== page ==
The dish of Chiles en Nogada combines seasonal Mexican produce including green poblano peppers, a creamy white walnut sauce, and bright red pomegranate seeds to honor the green-white-and-red colors of Mexico’s sovereign flag.
It sounds easy enough, but this traditional recipe is pretty complex. I can’t claim to have tried to make this myself, and now I’m way too into going out and trying creations from the experts around town.
Luckily, many local Mexican restaurants in Cozumel honor the tradition and make a limited amount of chiles en nogada every September – so if you’re lucky enough to be in Cozumel in September, definitely try to take advantage of your timing and try it.
Cozumel Restaurants Serving Chiles en Nogada
When September rolls around, several local restaurants include the chiles en nogada dish as a special.
For the best of the best?
Try these Cozumel Mexican restaurants that locals flock to for this once-a-year tradition, the most:
- Colores y Sabores – this adorable and delicious cafe bursting with traditional decor and hearty home cooking is located right near the International Hospital on Calle 5, just off Melgar.
- Rock’n’Java – a favorite spot for great meals, great service, ocean views, and lots of menu items – including seasonal and cultural specialties, Rock’n’Java rolls out the chiles en nogada every year and serves them up…until they run out! Located on Melgar, a couple of blocks south of Punta Langosta cruise terminal.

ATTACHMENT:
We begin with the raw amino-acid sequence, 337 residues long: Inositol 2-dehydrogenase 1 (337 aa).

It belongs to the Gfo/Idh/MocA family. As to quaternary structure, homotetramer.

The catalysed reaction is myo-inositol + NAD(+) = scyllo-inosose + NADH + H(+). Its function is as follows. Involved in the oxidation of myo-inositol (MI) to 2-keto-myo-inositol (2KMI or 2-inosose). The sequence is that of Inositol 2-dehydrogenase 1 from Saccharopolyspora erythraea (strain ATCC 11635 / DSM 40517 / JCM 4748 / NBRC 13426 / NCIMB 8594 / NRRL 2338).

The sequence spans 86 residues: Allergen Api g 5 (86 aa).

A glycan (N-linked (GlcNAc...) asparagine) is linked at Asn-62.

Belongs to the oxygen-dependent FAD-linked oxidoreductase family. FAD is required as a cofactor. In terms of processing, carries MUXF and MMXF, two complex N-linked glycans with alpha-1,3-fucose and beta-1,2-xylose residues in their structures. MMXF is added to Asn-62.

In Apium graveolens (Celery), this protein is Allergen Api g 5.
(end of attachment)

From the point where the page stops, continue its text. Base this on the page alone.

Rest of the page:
- Cielito Grill – right in the heart of Centro on 5th Av. and Calle 3, Cielito is a charmer with a nice menu of Mexican comfort foods, including a permanent place on the menu for chiles en nogada.
Cielito gets additional points, in my book, as they have chiles en nogada on their menu all year round.
I appreciate that the dish is meant to mark a very particular season – and seasonal ingredients – but I also appreciate that Cielito Linda celebrates this cool foodie find whenever you’re able to visit. (And it was my first one ever!) So I also hold this place, and this dish, dear as one of my memorable rights of passage into living in Mexico.
If you’re still deciding whether to visit during Cozumel independence holidays, try a few of our other month-to-month posts, like this one covering October and November.
Any time of year is an awesome time to come, honestly, especially if you’re into scuba diving.
And don’t let the general threat of “hurricane season” put you off of August or September! Of course, it could happen (it could always happen).
But if you insure your flights for peace of mind, the odds are in your favor that it will just be run-of-the-mill weather here in Cozumel, which basically means bright sunny blue skies, warm weather, and clear blue water.
(with a slim chance for occasional brief rain showers. it just kinda comes with the tropical territory.)
Read more on the best rain gear to pack to keep you – and your phone and other valuables – safe and dry.